I’d like to preface this post by saying this is not the first thing I’ve written on this subject. So, thank you, Moleskine, for being a continuous inspiration. Please allow me to go on expressing my gratitude.
The last time I wrote about my lovely Moleskine, it was in a short poem for my creative writing class titled, “The Importance of a Notebook.” The whole thing was a rather juvenile attempt at criticizing consumerism-the basic idea being, people spend a lot of money on Moleskine notebooks so they can feel brilliant like Hemingway, but being a literary genius has nothing to do with your choice of writing material. I also had to mock myself pretty severely, because I had purchased one, and allowed it to collect dust in a drawer for nine months, due to a lack of Hemingway-worthy thoughts.
Then this trip came, and I needed a travel journal, and I happened to have a very expensive one just begging to be used. I figured even if all I wrote was drivel, at least the notebook could see the world, and that had to be worth something.
I am already about a quarter of the way through it. This might become an issue, because I am not even a quarter of the way through my trip. My Moleskine comes everywhere with me. The leather cover is already starting to show a few dents and scratches–nothing slovenly, just enough to make it look loved.
Perhaps the only redeeming quality about not speaking the native language or knowing anyone that I meet is that I am never worried about people reading over my shoulder. At home, I am constantly paranoid that someone is peeping at what I am writing, and finding it very silly and arrogant that I jot down the occasional (daily) poem. Here, I don’t care. The odds that they are actually reading at what I’m writing are slim, anyway. It’s more likely that they are thinking me rude for hogging the bench by the Picassos, or professional for writing for hours at cafes, or psychotic for scribbling away in front of old buildings, my unkempt hair falling into my face.
Last night, I met a girl from Germany at the hostel where I am staying in Arles. She was waiting here one night for her friend to come, so they could go backpacking through the rest of Southern France for 2 weeks. We shared a bottle of wine and sat drinking it in front of the Rhone. As I was shuffling a few things around in my purse, I pulled out my Moleskine for a moment. She asked me if I were a writer, and, embarrassed, I said “I’m trying to be.”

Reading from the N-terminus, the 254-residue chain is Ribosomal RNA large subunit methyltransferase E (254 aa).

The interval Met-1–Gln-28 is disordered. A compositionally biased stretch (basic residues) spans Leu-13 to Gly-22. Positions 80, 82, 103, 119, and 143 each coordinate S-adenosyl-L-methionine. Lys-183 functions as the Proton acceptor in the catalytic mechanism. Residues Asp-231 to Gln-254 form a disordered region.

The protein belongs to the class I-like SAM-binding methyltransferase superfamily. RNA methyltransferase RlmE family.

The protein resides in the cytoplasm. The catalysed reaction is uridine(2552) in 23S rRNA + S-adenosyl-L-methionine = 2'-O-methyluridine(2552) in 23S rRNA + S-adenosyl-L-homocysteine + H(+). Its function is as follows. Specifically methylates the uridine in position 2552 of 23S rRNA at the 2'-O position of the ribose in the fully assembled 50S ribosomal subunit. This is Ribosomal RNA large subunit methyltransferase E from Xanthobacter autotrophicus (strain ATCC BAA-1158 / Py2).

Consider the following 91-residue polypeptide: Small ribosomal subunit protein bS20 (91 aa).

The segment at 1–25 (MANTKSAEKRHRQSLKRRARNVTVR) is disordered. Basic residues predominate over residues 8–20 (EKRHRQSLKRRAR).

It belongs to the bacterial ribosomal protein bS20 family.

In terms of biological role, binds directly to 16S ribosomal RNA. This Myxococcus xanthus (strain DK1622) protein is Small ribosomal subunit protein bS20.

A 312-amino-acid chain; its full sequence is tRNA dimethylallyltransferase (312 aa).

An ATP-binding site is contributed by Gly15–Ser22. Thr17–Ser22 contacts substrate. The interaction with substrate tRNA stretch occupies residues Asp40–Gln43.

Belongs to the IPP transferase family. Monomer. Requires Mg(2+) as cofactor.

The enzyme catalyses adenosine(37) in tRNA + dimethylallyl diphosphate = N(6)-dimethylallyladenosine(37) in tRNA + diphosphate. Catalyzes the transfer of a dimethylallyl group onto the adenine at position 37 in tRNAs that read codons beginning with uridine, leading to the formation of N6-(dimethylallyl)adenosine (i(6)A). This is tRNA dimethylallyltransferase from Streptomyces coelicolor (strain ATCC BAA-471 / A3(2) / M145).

I told her I started this notebook the day I left New York, and it’s been surprisingly easy to keep up. Then I told her I worried that I was going to run out of pages, and I didn’t want to buy just any new notebook because this one–
“It’s a Moleskine,” she said. She pronounced is “Mol-eh-skeen” in her German accent, but it was unmistakable what she meant.
“Exactly!” We chattered excitedly about the convenient pocket it in the back, the tough leather cover, the soft yellow paper. It really is the perfect notebook. She understood my obsession completely.
As a follow up to my earlier poem (which there is zero chance of me posting on here, be grateful), I just want to say there’s more to these expensive, impressive little books than sheer materialism. And personally, I think they do inspire people to write like Hemingway and sketch like Picasso. Although, none of the famous Moleskine artists left their final products on the pages of their notebooks. The notebook is a memory bank, and extra hard drive, an idea collection and source. It’s very personal, and it’s not supposed to be the final product. It’s part of many final products. There are people all over the world, right now, writing like mad in their Moleskines. Some of them are undoubtedly writing nonsense- but that’s part of the beauty of the notebook. It’s none of our business what people keep in there, and we probably wouldn’t understand it anyway.